If you use an Android phone, I'd highly recommend Redphone and TextSecure by Open Whisper Systems: Link to whispersystems.org
What is your answer for those concerned that joining this list won't do much good and instead just solicit unwanted attention from big brother? Big Brother is watching anyway :)
But seriously, as I mentioned in the comment above, taking this action WILL do something if we form a critical mass. Our elected officials actually do listen to constituents when they speak loudly enough, and as others have already noted, there members of Congress who are already speaking out against this.
The Tea Party runs people against incumbents for voting for resolutions to keep the government operating -- will it also run people against Repub incumbents who support surveillance, oppose civil liberties, etc? (Looking at you, New Hampshire's Sen. Kelly Ayotte...) These left-right coalitions can be incredibly powerful.
I'm not american. Should I care? Why? Yes. The NSA is being much more aggressive about spying on YOUR traffic, and doesn't recognize any legal restrictions on what they can do with your data. They're at least SUPPOSED to try not to look at or circulate our Gmail messages; yours are fair game, and can be shared with your government.
Why should someone like myself be concerned about all of this? I am just a regular guy, 9-5, with a family, living in the suburbs. Obviously I find it scary, but I hear the argument everyday from less informed people around me that they don't really care because they are not doing anything wrong. Is it just the principal of it all, or is there a legitimate reason to be concerned? Ask the people you talk to if they really want an individual -- not just an amorphous concept of "the government" -- somewhere far away knowing who they call, how long that call is, where they are calling from (which is really to say, where they are) every time they pick up the phone. Or when they send an email. A random stranger knowing all of this about them.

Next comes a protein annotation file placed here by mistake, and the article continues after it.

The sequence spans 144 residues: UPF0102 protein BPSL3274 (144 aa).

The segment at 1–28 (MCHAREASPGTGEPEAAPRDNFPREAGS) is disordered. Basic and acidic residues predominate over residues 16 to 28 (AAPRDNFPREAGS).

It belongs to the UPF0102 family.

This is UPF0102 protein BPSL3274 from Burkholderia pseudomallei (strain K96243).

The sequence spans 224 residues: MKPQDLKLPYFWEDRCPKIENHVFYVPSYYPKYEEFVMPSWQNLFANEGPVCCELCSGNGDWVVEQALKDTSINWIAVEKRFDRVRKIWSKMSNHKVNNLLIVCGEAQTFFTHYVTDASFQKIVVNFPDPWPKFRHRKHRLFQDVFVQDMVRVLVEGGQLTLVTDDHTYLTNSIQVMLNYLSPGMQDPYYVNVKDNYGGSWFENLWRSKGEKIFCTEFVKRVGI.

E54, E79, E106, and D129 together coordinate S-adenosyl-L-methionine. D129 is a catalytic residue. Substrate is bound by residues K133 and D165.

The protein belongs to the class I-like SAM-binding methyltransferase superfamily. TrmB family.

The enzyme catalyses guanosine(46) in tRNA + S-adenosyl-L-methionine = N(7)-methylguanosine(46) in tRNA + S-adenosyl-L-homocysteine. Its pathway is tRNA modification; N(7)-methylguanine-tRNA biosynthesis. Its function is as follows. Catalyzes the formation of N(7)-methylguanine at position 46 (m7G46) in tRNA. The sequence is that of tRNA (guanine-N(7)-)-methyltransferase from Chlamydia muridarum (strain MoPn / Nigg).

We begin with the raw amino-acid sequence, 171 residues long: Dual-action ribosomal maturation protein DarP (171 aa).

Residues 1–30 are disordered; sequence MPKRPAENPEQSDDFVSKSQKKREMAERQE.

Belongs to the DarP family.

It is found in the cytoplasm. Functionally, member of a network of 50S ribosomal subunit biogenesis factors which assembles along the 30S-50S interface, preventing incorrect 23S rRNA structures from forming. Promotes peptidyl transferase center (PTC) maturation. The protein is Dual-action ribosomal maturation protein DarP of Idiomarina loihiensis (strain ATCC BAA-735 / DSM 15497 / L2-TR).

The ability to live in a democracy, and to stay informed, depends on everyone's freedom to communicate with each other and to share important information without interference. It's the foundation of a free press.
Even if you feel like you have nothing to hide, other people — people who are helping you be an informed citizen/resident — are being threatened by overzealous surveillance. And because of that, we all lose.
Do you guys think that there are other countries out there watching its users too? What can one do if they found out their government is spying on them? (especially if the country is democratic) Yes. Some EU countries have raised an outcry over this program, but most are no less aggressive about surveillance, though few have quite the resources the NSA commands.
What is your response to people who say, "I have nothing to hide"? I responded to the "Nothing to Hide" argument in a piece for Mashable: Link to mashable.com
About how many people do you estimate it would take to sign petitions/protest for the government to actually do something? I'd also recommend reading this: We Should All Have Something To Hide - Link to thoughtcrime.org